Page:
Sunday, July 30, 2006
Still working on the whole healing thing. I've just been sitting around my house reading, eating, and sleeping 13 hours a day. I think I'll be out of the house soon, though. I'm getting bored.
Here's a cool picture of Hurricane Ivan from the ISS.
Thursday, July 27, 2006
Wednesday, July 26, 2006
Tuesday, July 25, 2006
This is one of the places I'm going to visit in New Zealand, probably for a week or two. Some of the Lord of the Rings was shot here, and the battle scene in The Lion, The Witch, and the Wardrobe was filmed here as well. In 2002, the Dalai Lama declared it a "Spiritual Center of the Universe." Pretty good recommendation.
Sunday, July 23, 2006
Me and my best mate Otis went out for a bit of Parkour and photography today. Light was short, and the camera is old, so these are the best shots that came out of it. This was only our first attempt at photographing PK, so it's a little rough. I'll have some better ones up soon.
Saturday, July 22, 2006
>>>>>>Our route on Triumph (NE Ridge, III 5.7) followed the red. I climbed it with Marshall Balick, Tom Unger, and Theodore Barnhart. We camped on the saddle at the mark point. The approach to there was a heinous six and half hour hike. The next morning, we got up and crossed the glacier to the climb. The route itself was great; easy ridge climbing with lots of simul-climbing and a knife-edge ridge that dropped off six or eight hundred feet down to the glaciers on either side. We summited at about 2pm, and were back at our camp on the col at six or seven. What a classic route!
I took this photo while waiting in line for the Ferry on the way out to David Martin's cabin. I picked this rose next to the public bathroom and got this nice shot. You really have to view it big to fully appreciate it. Try clicking on it once, then when that image loads, click on it again (in most browsers).
Its dark as we pull into Camp 4. Our Toyota pickup, spared the scathing glances of opulent tourists by the grace of the night, breathes a sigh of relief as we turn off its abused engine. Nine-hundred thirty miles from Seattle, from my bed, from free food. It felt wonderful. As we started moving our food into one of the bear boxes, I looked around the camp. It was cluttered with tents of every size and shape, and people to match them. Dozens of people sat around fires, laughing over jokes in languages I didn’t recognize and strumming guitars. The sickly-sweet smell of menthol cigarettes floated in the air, as did the smell of dirt, sweat, and marijuana. Shouts erupted from the night occasionally, as a particularly funny joke was told. We found an unused bearbox in a campground near the bathroom and stocked our larder. Beans, rice, cereal, a bit of soymilk, and a bounty of homegrown vegetables, fruit of the Californian sun. We had no money to pay for a campsite (five dollars a night seems absurd to any climber from the US under the age of forty), so we stuffed our sleeping bags into our packs and set off across the road into the meadow. We walked for a few minutes through moonlit fields of knee-high grass, and found a small stand of trees that seemed as it would suit our purposes perfectly. Finding shelter between a few fallen logs (the devious rangers have been known to root out climbers with night vision scopes), we laid out our pads and looked up through the trees at the stars shining through the trees.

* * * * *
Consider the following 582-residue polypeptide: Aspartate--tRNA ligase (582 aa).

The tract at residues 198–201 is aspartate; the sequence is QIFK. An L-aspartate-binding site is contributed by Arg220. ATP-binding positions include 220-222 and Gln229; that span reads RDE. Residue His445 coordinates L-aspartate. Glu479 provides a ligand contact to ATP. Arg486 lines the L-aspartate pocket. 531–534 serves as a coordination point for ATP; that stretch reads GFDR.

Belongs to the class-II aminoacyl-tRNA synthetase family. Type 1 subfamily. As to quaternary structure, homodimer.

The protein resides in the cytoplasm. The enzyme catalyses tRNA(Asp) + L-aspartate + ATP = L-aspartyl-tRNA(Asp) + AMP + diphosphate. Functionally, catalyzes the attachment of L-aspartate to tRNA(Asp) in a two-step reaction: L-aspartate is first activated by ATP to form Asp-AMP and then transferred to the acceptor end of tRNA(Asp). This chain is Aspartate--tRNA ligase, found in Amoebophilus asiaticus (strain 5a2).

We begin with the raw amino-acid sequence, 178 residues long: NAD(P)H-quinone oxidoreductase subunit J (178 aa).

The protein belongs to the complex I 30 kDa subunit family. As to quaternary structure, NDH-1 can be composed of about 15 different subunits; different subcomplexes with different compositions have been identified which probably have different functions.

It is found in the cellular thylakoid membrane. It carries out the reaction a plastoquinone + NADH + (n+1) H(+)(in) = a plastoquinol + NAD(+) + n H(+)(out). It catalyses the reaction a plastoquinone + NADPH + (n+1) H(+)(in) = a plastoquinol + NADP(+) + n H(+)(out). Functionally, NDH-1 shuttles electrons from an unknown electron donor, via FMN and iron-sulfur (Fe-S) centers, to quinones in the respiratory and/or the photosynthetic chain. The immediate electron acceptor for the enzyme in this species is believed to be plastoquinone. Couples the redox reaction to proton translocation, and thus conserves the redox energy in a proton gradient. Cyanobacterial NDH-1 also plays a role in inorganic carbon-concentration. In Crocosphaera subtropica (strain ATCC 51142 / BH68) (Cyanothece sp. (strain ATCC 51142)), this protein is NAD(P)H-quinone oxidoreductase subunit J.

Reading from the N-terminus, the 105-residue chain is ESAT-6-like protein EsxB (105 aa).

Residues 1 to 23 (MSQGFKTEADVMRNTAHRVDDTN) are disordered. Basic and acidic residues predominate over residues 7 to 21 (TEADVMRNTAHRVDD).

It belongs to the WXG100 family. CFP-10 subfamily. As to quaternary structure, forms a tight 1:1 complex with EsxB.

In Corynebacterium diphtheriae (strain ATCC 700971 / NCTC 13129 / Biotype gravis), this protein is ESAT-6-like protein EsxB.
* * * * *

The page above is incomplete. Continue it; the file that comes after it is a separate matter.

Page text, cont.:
These are a couple photos from my last two trips; the first a climb of Mt. Triumph in the Cascades, and the second to Cape Alava, on the Washington Coast, for 8 days.
The first here is my friend Theodore, exhaused as we make our way down the climb. The other one is Marshall on the ridge, and the third is Triumph. The climb goes up the right hand skyline.
The bottom picture is me with my cousin Zola.